North Korea says South Korea’s call to declare a formal end to the Korean War is premature as there is no guarantee it would lead to peace in the Korean peninsula.
The two Koreas are still technically at war after their 1950-53 conflict ended in a ceasefire following huge involvement from the US and China.
Since the war ended with a ceasefire rather than a peace treaty, war can still break out between both sides at anytime with the US pledging to defend South Korea while China sides with North Korea.
South Korean President Moon Jae-in on Tuesday, September 21, made a call for a formal end to the Korean War in an address to the UN General Assembly and proposed that the two Koreas with the United States, or with the US and China, make such a declaration.
But North Korea has now responded saying such a move will not stop the withdrawal of “US hostile policy” toward Pyongyang, North Korean state media KCNA reported on Friday, September 24, citing Vice Foreign Minister Ri Thae Song.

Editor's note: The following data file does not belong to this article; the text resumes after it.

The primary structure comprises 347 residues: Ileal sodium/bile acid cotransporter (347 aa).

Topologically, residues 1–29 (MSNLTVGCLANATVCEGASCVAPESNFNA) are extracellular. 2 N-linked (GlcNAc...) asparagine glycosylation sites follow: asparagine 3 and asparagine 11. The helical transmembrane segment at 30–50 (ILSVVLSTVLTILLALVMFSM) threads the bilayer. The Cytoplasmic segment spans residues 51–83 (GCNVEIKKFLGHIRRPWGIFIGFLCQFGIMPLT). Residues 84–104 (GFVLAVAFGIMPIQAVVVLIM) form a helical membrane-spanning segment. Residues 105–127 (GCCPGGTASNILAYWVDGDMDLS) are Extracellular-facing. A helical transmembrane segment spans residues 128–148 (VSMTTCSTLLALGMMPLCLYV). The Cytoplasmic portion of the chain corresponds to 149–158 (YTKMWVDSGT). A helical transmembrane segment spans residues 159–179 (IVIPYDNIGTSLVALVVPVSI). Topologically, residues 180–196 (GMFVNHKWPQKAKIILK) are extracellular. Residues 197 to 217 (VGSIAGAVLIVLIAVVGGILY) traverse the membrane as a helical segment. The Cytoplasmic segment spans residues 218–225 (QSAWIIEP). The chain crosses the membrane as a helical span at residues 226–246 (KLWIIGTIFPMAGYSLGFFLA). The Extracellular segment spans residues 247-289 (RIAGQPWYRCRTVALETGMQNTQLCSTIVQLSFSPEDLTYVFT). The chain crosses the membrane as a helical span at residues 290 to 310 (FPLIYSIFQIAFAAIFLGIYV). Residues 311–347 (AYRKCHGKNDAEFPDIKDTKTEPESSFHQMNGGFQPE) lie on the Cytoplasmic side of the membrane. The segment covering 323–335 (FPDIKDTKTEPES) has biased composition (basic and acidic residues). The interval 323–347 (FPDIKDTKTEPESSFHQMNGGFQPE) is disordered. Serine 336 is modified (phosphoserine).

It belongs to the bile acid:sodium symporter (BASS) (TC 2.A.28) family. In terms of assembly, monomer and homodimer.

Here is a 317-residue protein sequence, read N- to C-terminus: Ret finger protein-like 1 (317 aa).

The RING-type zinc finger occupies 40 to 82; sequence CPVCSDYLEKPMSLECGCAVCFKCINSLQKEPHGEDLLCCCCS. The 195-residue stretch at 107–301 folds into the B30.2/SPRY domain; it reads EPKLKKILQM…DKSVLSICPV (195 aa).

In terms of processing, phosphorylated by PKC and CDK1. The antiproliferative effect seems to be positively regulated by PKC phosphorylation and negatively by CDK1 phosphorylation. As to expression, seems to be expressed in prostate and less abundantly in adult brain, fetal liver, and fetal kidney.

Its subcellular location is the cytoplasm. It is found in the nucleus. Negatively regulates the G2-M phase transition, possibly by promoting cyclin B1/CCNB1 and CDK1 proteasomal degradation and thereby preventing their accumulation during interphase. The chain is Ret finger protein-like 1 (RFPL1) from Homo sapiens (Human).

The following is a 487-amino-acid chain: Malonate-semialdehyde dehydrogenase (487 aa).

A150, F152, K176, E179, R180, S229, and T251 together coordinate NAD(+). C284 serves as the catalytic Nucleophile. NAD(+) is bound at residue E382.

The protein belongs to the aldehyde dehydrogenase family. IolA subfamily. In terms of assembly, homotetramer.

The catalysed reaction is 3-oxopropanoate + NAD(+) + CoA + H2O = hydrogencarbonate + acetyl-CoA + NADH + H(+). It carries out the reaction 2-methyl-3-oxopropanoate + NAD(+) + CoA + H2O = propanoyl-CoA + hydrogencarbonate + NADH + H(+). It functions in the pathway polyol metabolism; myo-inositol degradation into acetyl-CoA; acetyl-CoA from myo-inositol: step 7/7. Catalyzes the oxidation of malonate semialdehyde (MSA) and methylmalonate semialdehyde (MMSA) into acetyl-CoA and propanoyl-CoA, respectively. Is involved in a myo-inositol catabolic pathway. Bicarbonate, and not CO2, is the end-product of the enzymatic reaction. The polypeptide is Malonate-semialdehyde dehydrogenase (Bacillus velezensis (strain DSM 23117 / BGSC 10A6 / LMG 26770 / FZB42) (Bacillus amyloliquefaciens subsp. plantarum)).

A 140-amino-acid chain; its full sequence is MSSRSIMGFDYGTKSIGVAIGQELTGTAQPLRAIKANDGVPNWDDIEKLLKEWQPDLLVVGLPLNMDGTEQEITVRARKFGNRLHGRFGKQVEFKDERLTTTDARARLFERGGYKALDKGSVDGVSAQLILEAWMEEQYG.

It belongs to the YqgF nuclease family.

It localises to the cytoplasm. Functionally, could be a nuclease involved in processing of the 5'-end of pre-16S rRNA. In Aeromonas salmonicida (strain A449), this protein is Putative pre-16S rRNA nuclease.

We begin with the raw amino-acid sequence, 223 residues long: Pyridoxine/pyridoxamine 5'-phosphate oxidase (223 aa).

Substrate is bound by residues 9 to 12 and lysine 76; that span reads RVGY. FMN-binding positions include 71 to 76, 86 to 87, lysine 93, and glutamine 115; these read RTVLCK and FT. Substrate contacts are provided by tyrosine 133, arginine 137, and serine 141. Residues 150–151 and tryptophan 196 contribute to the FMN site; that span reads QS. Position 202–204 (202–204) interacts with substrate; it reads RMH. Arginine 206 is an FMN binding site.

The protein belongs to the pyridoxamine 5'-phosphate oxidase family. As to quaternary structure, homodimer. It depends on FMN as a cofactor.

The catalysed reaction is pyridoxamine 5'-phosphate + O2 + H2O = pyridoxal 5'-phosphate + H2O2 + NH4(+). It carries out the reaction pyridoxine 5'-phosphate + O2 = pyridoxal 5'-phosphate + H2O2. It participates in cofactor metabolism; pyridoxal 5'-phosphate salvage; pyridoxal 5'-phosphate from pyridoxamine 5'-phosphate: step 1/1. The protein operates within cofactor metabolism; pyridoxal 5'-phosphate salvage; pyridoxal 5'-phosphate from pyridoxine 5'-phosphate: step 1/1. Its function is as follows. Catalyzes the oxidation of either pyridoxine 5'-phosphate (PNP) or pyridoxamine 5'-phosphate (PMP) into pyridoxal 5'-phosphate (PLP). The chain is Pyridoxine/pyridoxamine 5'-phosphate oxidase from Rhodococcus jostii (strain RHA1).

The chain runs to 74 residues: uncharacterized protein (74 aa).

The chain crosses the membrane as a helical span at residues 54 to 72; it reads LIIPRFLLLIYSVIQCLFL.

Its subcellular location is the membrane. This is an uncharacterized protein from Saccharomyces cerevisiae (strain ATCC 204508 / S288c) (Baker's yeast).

“Nothing will change as long as the political circumstances around the DPRK remains unchanged and the US hostile policy is not shifted, although the termination of the war is declared hundreds of times,” Ri said on KCNA, using North Korea’s official name, the Democratic People’s Republic of Korea.
Last week both North and South Korea fired ballistic missiles as tensions rose on peninsula. The US tried under the former Trump administration to carry out negotiations with Kim Jong Un’s administration but the attempts failed.
“The US withdrawal of its double standards and hostile policy is the top priority in stabilizing the situation of the Korean peninsula and ensuring peace on it.”
On Friday, Moon said he was confident that Pyongyang will realize it is in its interest to come to dialogue with Washington.
“It seems that North Korea is still weighing options while keeping the door open for talks, since it is only raising tension at a low level, just enough for the US to not break off all contact,” said Moon, speaking to reporters aboard South Korea’s presidential jet as he flew back to Seoul from the US after addressing the UN General Assembly.
On Tuesday, US President Joe Biden addressed the UN assembly and said the US wants “sustained diplomacy” to resolve the crisis surrounding North Korea’s nuclear and ballistic missile programs.
This week the head of the UN atomic watchdog said that Pyongyang’s nuclear program is going “full steam ahead.”